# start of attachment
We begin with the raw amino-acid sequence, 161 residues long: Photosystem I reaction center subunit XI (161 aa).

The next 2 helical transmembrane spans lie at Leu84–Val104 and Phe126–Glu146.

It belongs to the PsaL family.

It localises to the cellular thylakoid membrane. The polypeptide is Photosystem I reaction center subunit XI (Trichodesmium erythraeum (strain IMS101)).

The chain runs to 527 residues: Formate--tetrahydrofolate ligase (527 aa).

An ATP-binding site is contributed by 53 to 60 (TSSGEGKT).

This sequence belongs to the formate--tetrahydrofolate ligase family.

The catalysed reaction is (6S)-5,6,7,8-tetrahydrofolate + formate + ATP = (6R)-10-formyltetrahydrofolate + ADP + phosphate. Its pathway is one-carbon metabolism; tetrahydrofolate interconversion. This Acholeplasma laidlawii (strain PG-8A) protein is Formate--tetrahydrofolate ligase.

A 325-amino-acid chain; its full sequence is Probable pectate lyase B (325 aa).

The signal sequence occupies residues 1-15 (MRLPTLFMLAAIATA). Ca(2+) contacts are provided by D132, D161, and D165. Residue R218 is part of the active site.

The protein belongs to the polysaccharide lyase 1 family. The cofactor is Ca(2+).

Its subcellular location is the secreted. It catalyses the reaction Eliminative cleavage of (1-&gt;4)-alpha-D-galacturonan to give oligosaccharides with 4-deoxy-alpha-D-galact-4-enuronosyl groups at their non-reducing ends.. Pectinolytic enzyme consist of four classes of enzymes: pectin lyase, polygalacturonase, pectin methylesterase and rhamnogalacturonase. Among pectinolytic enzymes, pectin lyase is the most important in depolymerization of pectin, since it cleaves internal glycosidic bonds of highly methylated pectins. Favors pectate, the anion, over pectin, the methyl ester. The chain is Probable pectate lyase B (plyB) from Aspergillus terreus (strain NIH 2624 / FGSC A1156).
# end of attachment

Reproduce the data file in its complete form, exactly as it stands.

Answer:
We begin with the raw amino-acid sequence, 161 residues long: Photosystem I reaction center subunit XI (161 aa).

The next 2 helical transmembrane spans lie at Leu84–Val104 and Phe126–Glu146.

It belongs to the PsaL family.

It localises to the cellular thylakoid membrane. The polypeptide is Photosystem I reaction center subunit XI (Trichodesmium erythraeum (strain IMS101)).

The chain runs to 527 residues: Formate--tetrahydrofolate ligase (527 aa).

An ATP-binding site is contributed by 53 to 60 (TSSGEGKT).

This sequence belongs to the formate--tetrahydrofolate ligase family.

The catalysed reaction is (6S)-5,6,7,8-tetrahydrofolate + formate + ATP = (6R)-10-formyltetrahydrofolate + ADP + phosphate. Its pathway is one-carbon metabolism; tetrahydrofolate interconversion. This Acholeplasma laidlawii (strain PG-8A) protein is Formate--tetrahydrofolate ligase.

A 325-amino-acid chain; its full sequence is Probable pectate lyase B (325 aa).

The signal sequence occupies residues 1-15 (MRLPTLFMLAAIATA). Ca(2+) contacts are provided by D132, D161, and D165. Residue R218 is part of the active site.

The protein belongs to the polysaccharide lyase 1 family. The cofactor is Ca(2+).

Its subcellular location is the secreted. It catalyses the reaction Eliminative cleavage of (1-&gt;4)-alpha-D-galacturonan to give oligosaccharides with 4-deoxy-alpha-D-galact-4-enuronosyl groups at their non-reducing ends.. Pectinolytic enzyme consist of four classes of enzymes: pectin lyase, polygalacturonase, pectin methylesterase and rhamnogalacturonase. Among pectinolytic enzymes, pectin lyase is the most important in depolymerization of pectin, since it cleaves internal glycosidic bonds of highly methylated pectins. Favors pectate, the anion, over pectin, the methyl ester. The chain is Probable pectate lyase B (plyB) from Aspergillus terreus (strain NIH 2624 / FGSC A1156).